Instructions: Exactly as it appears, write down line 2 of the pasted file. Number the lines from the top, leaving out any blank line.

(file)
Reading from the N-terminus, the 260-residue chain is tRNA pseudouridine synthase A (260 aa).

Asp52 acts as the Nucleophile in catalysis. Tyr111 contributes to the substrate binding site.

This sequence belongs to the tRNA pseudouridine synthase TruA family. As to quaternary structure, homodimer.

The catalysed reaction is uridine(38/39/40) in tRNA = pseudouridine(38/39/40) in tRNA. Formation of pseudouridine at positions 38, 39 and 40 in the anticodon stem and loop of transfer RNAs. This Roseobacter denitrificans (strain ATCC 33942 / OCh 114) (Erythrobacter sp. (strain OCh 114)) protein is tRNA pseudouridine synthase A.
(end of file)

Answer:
Asp52 acts as the Nucleophile in catalysis. Tyr111 contributes to the substrate binding site.